In the management of paroxysmal, drug-refractory atrial fibrillation, pulmonary vein isolation has become a widely accepted treatment option. Currently, the arrhythmias following any form of myocardial ablation are not considered within a period of three months, known as “the blanking period. Although this period is authority- rather than evidence-based, it has become universally recognized. Indeed, several mechanisms play a role to determine the transient increased risk of post-procedural atrial tachyarrhythmias, occurring early after the procedure. Acute inflammatory changes may be responsible for immediate recurrence, since application of ablative energy on atrial tissue has a pro-inflammatory- and potentially arrhythmogenic effect. Atrial arrhythmias within the first 3 months after ablation are very common (35% to 65% of cases) and their significance as predictor of late recurrences is more significant during the first month. Furthermore, the current biological evidences indicate that the edema of the surrounding and ablated tissue is no longer present after 1 month. In our letter we advocate the reasons why a blanking period of four weeks should appear more reasonable, fostering its clinical importance and utility.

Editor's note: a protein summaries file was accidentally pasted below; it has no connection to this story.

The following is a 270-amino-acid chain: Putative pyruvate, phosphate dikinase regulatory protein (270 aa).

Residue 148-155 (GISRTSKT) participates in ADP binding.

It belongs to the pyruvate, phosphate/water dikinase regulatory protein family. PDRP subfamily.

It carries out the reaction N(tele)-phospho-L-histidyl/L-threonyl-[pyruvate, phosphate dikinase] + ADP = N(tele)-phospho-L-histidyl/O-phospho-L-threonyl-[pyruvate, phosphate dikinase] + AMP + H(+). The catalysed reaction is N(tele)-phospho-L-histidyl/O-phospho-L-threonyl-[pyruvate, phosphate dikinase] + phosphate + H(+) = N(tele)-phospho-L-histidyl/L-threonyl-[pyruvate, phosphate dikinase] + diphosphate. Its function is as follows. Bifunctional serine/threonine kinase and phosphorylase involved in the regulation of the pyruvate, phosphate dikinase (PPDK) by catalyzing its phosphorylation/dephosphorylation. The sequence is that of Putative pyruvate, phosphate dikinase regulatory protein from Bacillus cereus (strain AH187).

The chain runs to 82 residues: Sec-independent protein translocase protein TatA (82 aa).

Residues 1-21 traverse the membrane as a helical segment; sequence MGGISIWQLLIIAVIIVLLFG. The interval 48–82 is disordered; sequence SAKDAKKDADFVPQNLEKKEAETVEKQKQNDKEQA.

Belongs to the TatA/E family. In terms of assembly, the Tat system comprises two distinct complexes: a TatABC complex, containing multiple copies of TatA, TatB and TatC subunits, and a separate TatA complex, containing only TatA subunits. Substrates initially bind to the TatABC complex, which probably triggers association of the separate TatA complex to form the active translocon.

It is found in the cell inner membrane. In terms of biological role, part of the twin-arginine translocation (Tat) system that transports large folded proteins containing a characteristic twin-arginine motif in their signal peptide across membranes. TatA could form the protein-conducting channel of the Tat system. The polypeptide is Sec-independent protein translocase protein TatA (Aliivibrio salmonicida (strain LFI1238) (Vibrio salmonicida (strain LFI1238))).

Credits: M.A. Mariani; A. Pozzoli; G.E. de Maat; O.R. Alfieri; S. Benussi